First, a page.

I recently bought a Shure SM57 mic, an ART Tube Mp USB mic pre, and Cakewalk guitar tracks pro to record my JCM600 combo. I have been playing around with this setup, but the sounds I am getting are only a bit better than recordings from my line 6 pocket pod. It sounds cheap, and somewhat lifeless- I am sure Its not the amp, because it sounds awesome (especially with an SD-1 in front of it). I have tried EQ'ing, compression, etc- but nothing can really fix that cheap 'canned' sound. Are there any things that I could do to try and 'liven' the tone a bit? Here is a link to a track I did using it- http://netmusicians.org/?section=amp&value=Marshall%20JCM600 Please critique it.

thanks ,
Haha hey I'm a Luke as well lol. Sorry I can't help ya I just had to say that. But ya I'm gonna be recording soon so this thread might actually help me
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Quote by laurens666
Use the search button.
Thats the worst metal amp I've ever used...

It's probably mic positioning like the.spine.surfs said. I was having that problem today, couldn't get anything to sound good cause my mic wasn't in the right position and it was pissing me off.
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I've had tube amps for a while now, but never actually had any go down on me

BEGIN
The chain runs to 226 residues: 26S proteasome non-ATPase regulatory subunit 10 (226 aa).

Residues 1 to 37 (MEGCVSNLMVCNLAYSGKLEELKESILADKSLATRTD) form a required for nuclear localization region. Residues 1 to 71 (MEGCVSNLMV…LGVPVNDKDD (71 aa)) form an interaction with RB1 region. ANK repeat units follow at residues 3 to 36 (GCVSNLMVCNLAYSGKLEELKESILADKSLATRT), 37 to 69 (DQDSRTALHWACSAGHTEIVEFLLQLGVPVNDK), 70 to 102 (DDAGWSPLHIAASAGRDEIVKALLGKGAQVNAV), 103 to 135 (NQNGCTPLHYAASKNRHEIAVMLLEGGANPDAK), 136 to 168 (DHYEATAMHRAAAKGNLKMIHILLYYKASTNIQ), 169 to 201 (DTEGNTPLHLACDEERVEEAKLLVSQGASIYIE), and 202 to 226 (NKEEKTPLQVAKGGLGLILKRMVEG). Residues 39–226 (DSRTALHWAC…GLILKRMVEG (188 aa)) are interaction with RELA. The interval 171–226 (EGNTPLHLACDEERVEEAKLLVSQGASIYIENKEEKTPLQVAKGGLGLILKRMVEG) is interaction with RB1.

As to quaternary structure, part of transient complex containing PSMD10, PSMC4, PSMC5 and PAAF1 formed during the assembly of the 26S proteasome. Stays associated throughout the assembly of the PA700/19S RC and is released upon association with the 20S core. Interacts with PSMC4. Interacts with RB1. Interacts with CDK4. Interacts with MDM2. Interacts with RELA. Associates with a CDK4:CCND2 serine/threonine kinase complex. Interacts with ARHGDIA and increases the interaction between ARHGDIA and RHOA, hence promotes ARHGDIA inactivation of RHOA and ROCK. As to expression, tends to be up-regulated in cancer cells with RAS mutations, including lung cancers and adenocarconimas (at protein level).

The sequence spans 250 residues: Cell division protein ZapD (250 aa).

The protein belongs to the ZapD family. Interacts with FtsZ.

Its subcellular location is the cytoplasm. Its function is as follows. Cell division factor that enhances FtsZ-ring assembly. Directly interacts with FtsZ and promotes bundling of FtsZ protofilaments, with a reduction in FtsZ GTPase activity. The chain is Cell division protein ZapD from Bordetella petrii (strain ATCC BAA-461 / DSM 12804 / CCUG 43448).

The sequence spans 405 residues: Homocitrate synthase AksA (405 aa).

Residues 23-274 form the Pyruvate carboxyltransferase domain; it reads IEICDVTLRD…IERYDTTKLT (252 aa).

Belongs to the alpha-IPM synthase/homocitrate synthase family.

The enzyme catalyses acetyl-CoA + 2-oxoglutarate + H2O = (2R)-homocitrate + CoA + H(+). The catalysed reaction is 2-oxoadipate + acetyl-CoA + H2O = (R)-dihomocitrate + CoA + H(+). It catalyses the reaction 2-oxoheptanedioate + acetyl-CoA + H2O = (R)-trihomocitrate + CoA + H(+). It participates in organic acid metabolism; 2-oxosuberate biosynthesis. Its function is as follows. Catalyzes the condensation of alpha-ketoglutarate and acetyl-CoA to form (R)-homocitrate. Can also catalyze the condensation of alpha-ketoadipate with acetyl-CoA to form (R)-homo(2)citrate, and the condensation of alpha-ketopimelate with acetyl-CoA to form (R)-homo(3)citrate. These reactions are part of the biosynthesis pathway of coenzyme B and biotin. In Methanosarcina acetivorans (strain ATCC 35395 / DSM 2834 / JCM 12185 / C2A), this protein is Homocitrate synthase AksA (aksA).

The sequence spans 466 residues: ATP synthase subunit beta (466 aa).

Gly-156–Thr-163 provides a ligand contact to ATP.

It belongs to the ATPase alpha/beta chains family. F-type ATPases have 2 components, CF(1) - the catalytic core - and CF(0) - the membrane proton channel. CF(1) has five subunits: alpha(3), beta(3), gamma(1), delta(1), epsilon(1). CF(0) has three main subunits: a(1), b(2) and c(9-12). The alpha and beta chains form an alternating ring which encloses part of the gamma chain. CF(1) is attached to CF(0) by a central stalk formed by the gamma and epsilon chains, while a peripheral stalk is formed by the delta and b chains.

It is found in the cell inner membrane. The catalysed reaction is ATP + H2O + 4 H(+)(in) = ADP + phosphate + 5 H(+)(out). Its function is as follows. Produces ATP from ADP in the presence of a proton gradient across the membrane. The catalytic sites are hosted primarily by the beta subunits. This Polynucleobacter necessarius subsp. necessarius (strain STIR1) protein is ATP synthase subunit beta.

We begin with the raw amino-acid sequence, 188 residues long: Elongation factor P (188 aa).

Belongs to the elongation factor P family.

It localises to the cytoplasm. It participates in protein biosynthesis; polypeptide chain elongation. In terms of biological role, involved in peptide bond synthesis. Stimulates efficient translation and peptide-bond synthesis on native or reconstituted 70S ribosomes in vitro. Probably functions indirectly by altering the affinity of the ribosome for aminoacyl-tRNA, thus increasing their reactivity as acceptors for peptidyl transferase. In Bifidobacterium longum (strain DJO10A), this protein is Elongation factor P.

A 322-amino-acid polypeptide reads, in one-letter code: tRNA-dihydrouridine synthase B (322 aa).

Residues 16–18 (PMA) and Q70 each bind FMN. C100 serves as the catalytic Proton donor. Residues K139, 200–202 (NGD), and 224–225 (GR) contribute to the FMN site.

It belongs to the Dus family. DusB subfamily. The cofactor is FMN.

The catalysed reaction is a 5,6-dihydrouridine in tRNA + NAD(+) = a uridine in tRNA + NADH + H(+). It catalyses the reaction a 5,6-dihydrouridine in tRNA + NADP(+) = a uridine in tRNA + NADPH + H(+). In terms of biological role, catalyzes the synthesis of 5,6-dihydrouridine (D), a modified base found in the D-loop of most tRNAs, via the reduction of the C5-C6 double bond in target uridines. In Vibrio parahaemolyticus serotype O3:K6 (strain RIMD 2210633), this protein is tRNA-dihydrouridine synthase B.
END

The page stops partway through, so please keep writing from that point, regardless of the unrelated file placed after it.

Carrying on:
Quote by jj1565
maybe you're not saying the right things? an amp likes to know you care.

The mic is about 75% away from the center of the speaker, with the mic pointed at the speaker wall- what seems to be the best position for recording a nice chunky rythym tone?
Try facing the mic directly at the center of the speaker cone (not the dust cap). You might have to turn up the bass a bit more, back off the treble, and do a little post EQ work after recording. It's all about mic placement. Bad mic placement can make the 'best' amps sound like crap.
if you cant find a good sound by putting the mic close to the amp, try moving it further away. i usually adjust my mic between 2" and 6" from the grill depending on what it sounds like that day. if its muffled, try moving it to like a foot away to get some breathing room for the speaker. or try finding a room that has a nice acoustic environment (bathrooms can work) and sticking the mic across the room from the amp. this usually works better for acoustic instruments or condensor mics, but it is worth a try.

also, moved to riffs and recordings